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A CurtainUp Los Angeles Review
Climbing Everest

By Laura Hitchcock
The wind sweeps everything away but the truth. --Mallory

Aaron Hendry, Katie A. Keane
(Photo: Michael Lamont)
This above quote is the theme of Margit Ahlin's literal cliff-hanger about the quest of a girl who is one of a family of mountaineers to retrieve her brother's corpse from the Death Zone of Mt. Everest. The mountaineer who sat next to me gave Ahlin full marks for the accuracy of her research but that wind still has a little sweeping to do.

The dysfunctional family of Mallory Falconer (Katie A. Keane) includes her mother Julia (Carol Ketay) and sister Hillary (Aubrey Joy Saverino), both limp with devastation resulting from the loss of their father George (Tom Dugan) and brother Shipton (Matthew Siegan) in two separate climbing accidents. Both girls, who bicker constantly, are named for legendary mountaineers, George Mallory and Sir Edward Hillary. Mallory claims she dropped out of college for financial reasons and tends bar. She's also a climber and decides, with the financial assistance of climbing partner/best friend Hunter (Aaron Hendry), to bring back her brother's corpse. Shades of Antigone hover over the expedition which may explain the philosophical tone some of the dialogue seems required to bear.

Mallory's feverish obsession ignores the safety of herself and others but with the help of a young Chinese man, Jinwu (Feodor Chin), the expedition is launched. The magnificent and testing climb strips away much of Mallory's depression and helps her see the present as a present, a line which has a familiar ring. "Anthropologists consider burial the first act of civilized man," she says.

That's the first and best of many morsels of scholarly and philosophic lore that impede the play's progress almost as much as the snow. In moments of delirium, she fancies her father is speaking to her but instead of truths about the family relationships, they discuss definitions of death "Get on with your life, already!" says Hunter and the anachronism grates strangely in his English accent.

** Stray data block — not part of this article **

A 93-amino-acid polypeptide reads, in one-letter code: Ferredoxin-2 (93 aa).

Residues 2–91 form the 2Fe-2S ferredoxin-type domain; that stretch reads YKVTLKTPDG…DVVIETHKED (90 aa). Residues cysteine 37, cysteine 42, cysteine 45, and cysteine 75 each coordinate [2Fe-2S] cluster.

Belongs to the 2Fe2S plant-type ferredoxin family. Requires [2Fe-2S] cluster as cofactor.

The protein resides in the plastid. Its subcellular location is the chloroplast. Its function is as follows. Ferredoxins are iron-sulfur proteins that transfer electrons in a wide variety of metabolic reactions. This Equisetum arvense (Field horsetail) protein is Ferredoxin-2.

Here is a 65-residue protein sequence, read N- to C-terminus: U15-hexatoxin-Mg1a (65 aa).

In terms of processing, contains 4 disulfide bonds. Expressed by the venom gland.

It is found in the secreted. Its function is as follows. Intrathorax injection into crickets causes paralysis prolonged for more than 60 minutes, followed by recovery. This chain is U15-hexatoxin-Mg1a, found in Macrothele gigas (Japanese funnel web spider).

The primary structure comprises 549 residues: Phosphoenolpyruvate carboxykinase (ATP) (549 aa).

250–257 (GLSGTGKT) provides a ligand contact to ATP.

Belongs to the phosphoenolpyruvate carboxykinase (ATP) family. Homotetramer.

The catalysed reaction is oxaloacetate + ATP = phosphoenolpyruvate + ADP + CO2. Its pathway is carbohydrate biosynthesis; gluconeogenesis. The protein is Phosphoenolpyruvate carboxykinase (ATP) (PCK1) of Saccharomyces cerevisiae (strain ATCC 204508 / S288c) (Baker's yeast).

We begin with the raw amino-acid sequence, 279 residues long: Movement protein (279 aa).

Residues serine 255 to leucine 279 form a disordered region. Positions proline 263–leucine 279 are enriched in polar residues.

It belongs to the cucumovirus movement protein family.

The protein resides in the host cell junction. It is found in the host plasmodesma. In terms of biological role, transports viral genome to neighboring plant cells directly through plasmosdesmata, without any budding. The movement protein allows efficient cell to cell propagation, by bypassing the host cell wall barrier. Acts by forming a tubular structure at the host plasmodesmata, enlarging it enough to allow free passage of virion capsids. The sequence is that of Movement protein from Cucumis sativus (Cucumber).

Mallory experiences her deepest moment of fear when she anthromorphises the mountain from "it to she." There's even time for a triangle up there and when Jinwu expresses his desire for Mallory, she and Hunter flee up the mountain to avoid Jinwu's threat to have the Chinese authorities curtail their climb. Ahlin has developed fascinating material here but it's weakened by unnecessary scenes and tangential philosophizing. It would be a stronger play without the last scene.

The cast is strongly anchored by Keane, a fiery actress who brings a petulant passion to Mallory, and Hendry, the kind of devil-may-care adventurer you hope to meet in exotic climes. Matthew Siegan's exuberant performance as Shipton makes you intuit what Mallory was like in her pre-depression period. Feodor Chin brings a nervy intensity to Jinwu and the elegant Michael Yama is fascinating in such multiple roles as Comrade Chang and Mr. D.

Dual role-casting allows Carol Ketay and Tom Dugan to display their versatility, Ketay as a dysfunctional Julia Falconer and the type of neighbor who can be cheerful at cemeteries; Dugan as the distant rugged George Falconer and the dapper corporate baron, Sir Andrew. Aubrey Joy Saverino finds the big "s" in the sulky Hillary. Michael Tolfo is hilarious as the "good cook" with his limited English and Peter Kwong a solid presence as the sherpa Dorjee. Al D'Andrea skillfully guides the climbers over Yevgenia Nayberg's glacial Jungle Jim of a set and brings out the sharp edges of their characters.

Playwright: Margit Ahlin
Director: Al D'Andrea
Cast: Katie A. Keane (Mallory Falconer), Tom Dugan (George Falconer, Sir Andrew), Carol Ketay (Julia Falconer, Neighbor), Aubrey Joy Saverino (Hillary Falconer, Climber 3), Matthew Siegan (Shipton Falconer), Peter Kwong (Climber 1, Fortune Teller, Dorjee, Sherpa), Michael Tolfo (Climber 2, Moondog, Lopsang, Sherpa), Michael Yama 9Mr. D., Comrade Chang, Lama, Sherpa), Aaron Hendry (Hunter), Feodor Chin (Jinwu).
Set Design: Yevgenia Nayberg
Lighting Design: Steven Young
Costume Design: A. Jeffrey Schoenberg
Sound Design: Drew Dalzell
Running Time: Three hours with one intermission
Running Dates: April 9-May 8, 2005
Where: The Colony Theatre Company, 555 N. Third Street, Burbank, Ph: (818) 558-7110.
Reviewed by Laura Hitchcock on April 9.

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